Skating on thick ice

PROJECT PARTNERS

  • KNSB (Koninklijke Nederlandsche Schaatsenrijders Bond)

BACKGROUND

Long track speed skating is the most famous and successful competitive winter sport for the Netherlands. Dutch speed skaters won 16 out of 42 speed skating medals at the 2018 Olympics in PyeongChang. About 22.000 athletes are regularly competing in speed skating in the Netherlands.   

Speed skating is a physically highly demanding sport with a unique movement patternplacing a high mechanical load on the muscular- skeletal system. A skater adopts an aero dynamical, crouched body posture, characterized by a small knee angles and a nearly horizontal trunk position. In this position, the skater generates a powerful sideward directed impulse of the lower extremity to create a high forward speed.  

While clinically experience indicates that acute and overuse injuries are common in this physically highly demanding sport, there is little sport specific scientific data on injury epidemiology and injury prevention. Consequently, measures to prevent injuries are mainly based on clinical experience and knowledge of experts in this sport.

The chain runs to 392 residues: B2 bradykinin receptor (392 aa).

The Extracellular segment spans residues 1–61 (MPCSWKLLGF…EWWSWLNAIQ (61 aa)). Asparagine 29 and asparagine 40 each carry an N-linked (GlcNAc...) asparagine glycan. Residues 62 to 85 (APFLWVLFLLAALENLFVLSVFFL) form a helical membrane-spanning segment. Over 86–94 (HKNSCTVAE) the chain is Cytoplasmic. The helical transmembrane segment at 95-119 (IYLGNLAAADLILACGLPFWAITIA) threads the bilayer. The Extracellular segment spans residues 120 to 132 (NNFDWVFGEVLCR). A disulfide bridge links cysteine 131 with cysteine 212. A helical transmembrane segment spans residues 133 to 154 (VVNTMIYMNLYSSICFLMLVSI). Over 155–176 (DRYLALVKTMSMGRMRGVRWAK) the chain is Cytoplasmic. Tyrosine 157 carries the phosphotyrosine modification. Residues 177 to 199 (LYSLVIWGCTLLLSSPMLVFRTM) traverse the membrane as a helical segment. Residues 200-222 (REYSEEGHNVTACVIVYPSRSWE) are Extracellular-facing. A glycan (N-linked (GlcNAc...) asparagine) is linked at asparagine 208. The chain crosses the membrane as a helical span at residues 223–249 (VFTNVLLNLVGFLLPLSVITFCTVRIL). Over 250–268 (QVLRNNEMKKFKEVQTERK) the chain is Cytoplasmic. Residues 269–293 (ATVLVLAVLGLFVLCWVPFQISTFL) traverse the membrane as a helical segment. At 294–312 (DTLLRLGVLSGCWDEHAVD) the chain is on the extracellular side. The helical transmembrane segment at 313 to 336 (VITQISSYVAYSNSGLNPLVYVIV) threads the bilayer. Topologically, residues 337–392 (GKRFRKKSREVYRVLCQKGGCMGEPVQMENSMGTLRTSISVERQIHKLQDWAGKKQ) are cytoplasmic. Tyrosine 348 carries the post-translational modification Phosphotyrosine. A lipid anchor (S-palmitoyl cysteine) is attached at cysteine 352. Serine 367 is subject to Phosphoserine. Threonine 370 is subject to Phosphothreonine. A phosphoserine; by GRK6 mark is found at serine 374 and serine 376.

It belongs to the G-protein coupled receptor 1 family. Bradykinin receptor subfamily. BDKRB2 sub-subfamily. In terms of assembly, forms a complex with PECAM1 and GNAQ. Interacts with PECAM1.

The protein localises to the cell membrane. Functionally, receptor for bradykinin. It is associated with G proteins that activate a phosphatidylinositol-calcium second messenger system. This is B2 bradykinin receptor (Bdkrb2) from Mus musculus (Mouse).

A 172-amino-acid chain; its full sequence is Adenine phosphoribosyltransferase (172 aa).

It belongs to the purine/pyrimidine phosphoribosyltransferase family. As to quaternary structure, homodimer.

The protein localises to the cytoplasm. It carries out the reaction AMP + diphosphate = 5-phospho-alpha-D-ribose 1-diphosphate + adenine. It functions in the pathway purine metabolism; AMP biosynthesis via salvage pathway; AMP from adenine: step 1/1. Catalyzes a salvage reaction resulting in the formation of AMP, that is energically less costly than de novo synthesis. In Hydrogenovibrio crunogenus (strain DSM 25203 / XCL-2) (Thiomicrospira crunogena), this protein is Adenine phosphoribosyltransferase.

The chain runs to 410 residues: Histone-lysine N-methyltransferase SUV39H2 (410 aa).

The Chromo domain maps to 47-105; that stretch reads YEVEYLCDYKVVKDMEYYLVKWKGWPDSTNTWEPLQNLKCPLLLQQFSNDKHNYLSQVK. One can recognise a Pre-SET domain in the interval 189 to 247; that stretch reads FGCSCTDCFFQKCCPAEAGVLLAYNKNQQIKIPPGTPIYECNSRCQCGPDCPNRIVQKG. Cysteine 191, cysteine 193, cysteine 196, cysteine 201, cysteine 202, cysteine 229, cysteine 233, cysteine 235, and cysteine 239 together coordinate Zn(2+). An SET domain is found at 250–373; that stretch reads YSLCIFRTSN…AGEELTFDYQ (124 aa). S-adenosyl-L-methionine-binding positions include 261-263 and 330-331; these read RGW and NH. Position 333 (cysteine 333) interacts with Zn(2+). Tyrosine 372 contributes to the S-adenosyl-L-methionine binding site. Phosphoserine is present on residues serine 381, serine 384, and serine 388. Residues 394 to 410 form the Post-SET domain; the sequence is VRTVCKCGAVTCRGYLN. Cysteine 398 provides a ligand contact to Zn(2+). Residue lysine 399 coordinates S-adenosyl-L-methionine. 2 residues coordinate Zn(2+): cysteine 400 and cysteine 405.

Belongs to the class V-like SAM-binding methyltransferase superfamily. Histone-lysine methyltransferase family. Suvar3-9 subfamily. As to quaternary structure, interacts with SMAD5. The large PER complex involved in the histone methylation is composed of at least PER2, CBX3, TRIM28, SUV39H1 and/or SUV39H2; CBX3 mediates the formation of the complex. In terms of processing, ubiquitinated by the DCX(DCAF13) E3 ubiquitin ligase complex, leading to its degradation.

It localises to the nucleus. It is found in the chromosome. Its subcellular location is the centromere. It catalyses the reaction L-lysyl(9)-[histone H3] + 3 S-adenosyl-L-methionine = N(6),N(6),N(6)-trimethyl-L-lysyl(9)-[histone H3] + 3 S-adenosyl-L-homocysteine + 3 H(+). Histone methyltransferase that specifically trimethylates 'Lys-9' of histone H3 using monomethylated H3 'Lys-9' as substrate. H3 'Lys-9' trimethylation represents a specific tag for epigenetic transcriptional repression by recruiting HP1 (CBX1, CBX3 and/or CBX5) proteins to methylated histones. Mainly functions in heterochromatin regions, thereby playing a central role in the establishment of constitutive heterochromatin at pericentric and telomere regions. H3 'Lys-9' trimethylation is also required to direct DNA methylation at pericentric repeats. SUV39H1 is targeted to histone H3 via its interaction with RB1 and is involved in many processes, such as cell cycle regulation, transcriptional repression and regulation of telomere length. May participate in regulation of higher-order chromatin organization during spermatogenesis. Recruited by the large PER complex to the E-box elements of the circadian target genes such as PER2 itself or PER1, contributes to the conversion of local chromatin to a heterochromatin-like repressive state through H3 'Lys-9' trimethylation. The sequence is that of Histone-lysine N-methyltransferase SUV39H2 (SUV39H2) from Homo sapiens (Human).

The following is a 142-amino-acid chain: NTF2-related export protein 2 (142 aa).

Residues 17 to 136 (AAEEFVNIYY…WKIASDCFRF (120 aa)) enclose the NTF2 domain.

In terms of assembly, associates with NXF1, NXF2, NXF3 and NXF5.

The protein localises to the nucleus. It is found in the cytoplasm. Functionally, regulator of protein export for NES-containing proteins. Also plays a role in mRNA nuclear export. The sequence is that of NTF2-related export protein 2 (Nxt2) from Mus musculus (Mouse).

The aim of this research project is therefore (i) to develop an evidence based, sport specific injury prevention program for young talented speed skaters in the Netherlands. Here, a broad research focus will be applied by including external evidence as well as (clinical) experience of experts in the field of speed skating injuries.  (ii) to implement this program in real-life sporting context and (iii) to evaluate its effectiveness. To initiate this, first the existing gaps in sport specific injury prevention knowledge needs to be closed by conducting a comprehensive analysis of relevant acute and overuse injuries in speed skating. 

Insights from this project will contribute to protect the health of talented Dutch speed skaters and, therefore, promote long term and healthy participation in speed skating.